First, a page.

We see this theme further elaborated in the regret Charles did express: “I was impatient of Charlie’s weakness, intolerant when his disease was upon him. The experience of seventeen and a half years…ought to have satisfied me that disease had wrought the change in him, and that he had no greater power of will than the dead.”[31]

The doctor who performed a post-mortem declared of Charlie’s brain: “Neither time, nor care, nor art could have restored the organ.” In light of this, Charles spoke even more emphatically about his son’s suicide: “I am so satisfied with Charley’s change in his mode of being that I cannot murmur or repine — so fully convinced that suffering awaited him here, that I am thankful.”[32]

In these reflections, we see how his family’s decades-long experience with doctor-supervised moral treatment formed the basis of three “truths” from which Charles Sedgwick formulated suicide as a blessing: that human skill could not cure Charlie’s suffering, that the love of his family could not alleviate it, and that Charlie himself had no control over it. These three truths then combined with one more, a truth that Charles would not abandon, even in his sorrow: that his God was a benevolent and merciful God.

Elizabeth Clark outlines emerging ideas of pain and suffering in the antebellum period that proceeded from new understandings of God as benevolent, rather than punitive. Liberal Protestants distinguished “unavoidable” pain brought on by illness from “avoidable” pain which stemmed from the violence in hierarchical relationships.[33]

Even as this perspective downplayed the importance of suffering in personal moral growth, the idea of gazing upon and entering into the suffering of others led white abolitionists to use the image of the suffering slave – the victim of punitive, avoidable pain in an immoral hierarchical relationship – to “call forth deep sympathy,” in William Ellery Channing’s words.[34]

Pain caused by typhoid fever was unavoidable, pain suffered in enslavement was avoidable, but how was the suffering caused by mental illness categorize in an age when doctors vowed they could treat and even cure it? In his letters after Charlie’s death, Charles repeatedly used the phrase “the evil to come.” He spoke from experience, believing that his child’s suffering would continue and increase with no natural foreseeable end. He believed his son’s pain was not only unavoidable but also unendurable.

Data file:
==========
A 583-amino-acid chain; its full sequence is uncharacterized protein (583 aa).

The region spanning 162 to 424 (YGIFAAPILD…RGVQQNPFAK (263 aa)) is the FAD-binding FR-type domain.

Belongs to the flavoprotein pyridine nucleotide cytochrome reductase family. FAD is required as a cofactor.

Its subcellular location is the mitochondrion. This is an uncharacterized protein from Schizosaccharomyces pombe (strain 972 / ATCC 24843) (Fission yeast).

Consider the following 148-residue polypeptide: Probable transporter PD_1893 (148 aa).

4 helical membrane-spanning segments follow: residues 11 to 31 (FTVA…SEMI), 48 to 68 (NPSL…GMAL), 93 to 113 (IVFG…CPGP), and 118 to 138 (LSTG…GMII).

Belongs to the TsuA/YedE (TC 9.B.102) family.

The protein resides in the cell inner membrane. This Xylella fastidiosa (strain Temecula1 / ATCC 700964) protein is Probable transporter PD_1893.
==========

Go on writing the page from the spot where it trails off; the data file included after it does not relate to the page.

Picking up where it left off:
Given what he had seen his mother and brother endure, he was confident that neither doctors nor family members nor Charlie himself could cure or alleviate his suffering. We also must consider that Charlie’s own lack of control is what made his suffering particularly unendurable in his father’s eyes.

While the suffering endured by an enslaved black woman who could not consent might be greedily lapped up by northern white audiences seeking to use it as fuel for their moral growth, could a young white man be expected endure such suffering and objectification in which “he had no choice?”[35]

Charles Sedgwick believed his benevolent God would move Charlie’s hand to end his own life before demanding he live it in suffering he could not avoid and should not have to endure.

A little over a year before his initial illness, Charles wrote to his son: “my dear boy, do not commit the unpardonable sin of denying that God has created us for happiness.”

In an age of boundless faith in the ability of humans to make the world better, Charles watched three generations of his family endure mental illness that could not be cured and suffering that could not be alleviated.

He did not lose faith in human skill, but until it had advanced to the point that it could bring his son back to happiness – for a young white man like Charlie, something inseparable from reason and agency – he was willing to leave it to the mysterious workings of Providence. Whatever Charles Sedgwick’s benevolent God decided was, in his words, “the best that could happen.”

[1] Mary-Margaret Mahoney, “Books as Medicine: A History of the Use of Reading to Treat the Self and Its Diseases in the Anglophone World, 1800-1940” (Ph.D. dissertation, University of Connecticut, 2018), Ch 1.

[2] Richard Bell, We Shall Be No More: Suicide and Self-Government in the Newly United States (Cambridge, Harvard University Press, 2012), 251.

[3] Bell, 104-5.

[4] Letters from Charles Sedgwick to His Family and Friends, ed. Catharine Maria Sedgwick (Boston: Privately Printed, 1870), 141-2.

[5] Life and Letters of Catharine M. Sedgwick, ed. Mary E. Dewey (New York: Harper & Brothers, 1872), 27-8.

[6] John Sedgwick, In My Blood: Six Generations of Madness & Desire in an American Family (HarperCollins: New York, 2007), 108.

[7] Letter, Catharine Maria Sedgwick to Frances Sedgwick Watson, January 21, 1828, box 80, folder 2, Sedgwick Family Papers, Massachusetts Historical Society; Letter, CMS to FSW, February 8, 1828, box 80, folder 2, SFP, MHS.